Recovering or Defending Claims for Business Lost Profits in Commercial Disputes
This article appeared in the "Consult the Counsel" special advertising section in the Orlando Business Journal on April 27, 2018.
Whether seeking lost profits or defending a claim for lost profits, several issues need to be considered: Lost profits must be established with reasonable certainty as to cause and amount, be a natural consequence of the wrong, and cannot be based upon speculation or conjecture.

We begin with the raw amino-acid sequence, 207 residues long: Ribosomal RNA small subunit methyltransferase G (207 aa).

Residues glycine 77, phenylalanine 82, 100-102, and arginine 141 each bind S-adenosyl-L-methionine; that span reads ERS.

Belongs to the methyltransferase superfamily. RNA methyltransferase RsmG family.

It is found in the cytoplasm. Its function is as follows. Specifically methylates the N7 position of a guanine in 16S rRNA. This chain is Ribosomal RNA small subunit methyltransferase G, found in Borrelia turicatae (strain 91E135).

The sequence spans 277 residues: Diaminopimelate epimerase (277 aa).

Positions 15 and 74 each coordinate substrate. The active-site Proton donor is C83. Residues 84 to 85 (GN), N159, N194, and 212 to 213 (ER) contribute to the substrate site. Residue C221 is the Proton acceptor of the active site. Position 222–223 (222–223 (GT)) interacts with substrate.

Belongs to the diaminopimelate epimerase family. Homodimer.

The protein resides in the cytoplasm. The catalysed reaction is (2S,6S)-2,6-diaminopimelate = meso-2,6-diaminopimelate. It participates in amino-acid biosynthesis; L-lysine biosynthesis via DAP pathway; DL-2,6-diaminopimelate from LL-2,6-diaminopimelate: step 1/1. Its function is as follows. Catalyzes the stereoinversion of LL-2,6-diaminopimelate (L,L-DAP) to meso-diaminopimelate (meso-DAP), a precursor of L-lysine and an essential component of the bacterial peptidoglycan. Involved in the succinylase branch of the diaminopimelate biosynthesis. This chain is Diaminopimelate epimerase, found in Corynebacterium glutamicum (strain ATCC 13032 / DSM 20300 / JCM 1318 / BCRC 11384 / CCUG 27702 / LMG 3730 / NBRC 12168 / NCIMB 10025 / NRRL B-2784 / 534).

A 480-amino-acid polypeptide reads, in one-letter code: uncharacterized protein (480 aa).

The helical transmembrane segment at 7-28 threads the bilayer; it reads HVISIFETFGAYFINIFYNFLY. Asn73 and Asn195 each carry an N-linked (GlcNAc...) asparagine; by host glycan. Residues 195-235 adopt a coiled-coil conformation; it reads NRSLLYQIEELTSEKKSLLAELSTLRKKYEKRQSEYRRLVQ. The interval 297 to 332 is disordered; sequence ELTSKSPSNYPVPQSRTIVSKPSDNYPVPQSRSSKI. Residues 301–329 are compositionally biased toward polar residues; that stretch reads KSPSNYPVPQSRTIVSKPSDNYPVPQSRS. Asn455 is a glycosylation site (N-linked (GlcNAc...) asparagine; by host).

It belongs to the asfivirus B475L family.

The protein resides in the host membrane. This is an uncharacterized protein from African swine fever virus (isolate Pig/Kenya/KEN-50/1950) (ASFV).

For a breach of contract, such damages must be reasonably contemplated at the time of contracting. Typically, lost profits are proven by: (1) comparing profits before the harm to estimate profits had the harm not occurred; or (2) when a business lacks an established earnings record, the “yardstick” approach. Here, a party must show the profits of a comparably similar business as a measure of projected profits that would have been earned but for the harm. Any calculation of lost profits must also account for and deduct all direct costs and any indirect costs that are avoided as a result of the wrongful conduct. Additionally, a party seeking to recover lost profits may have a duty to mitigate some or all of the loss.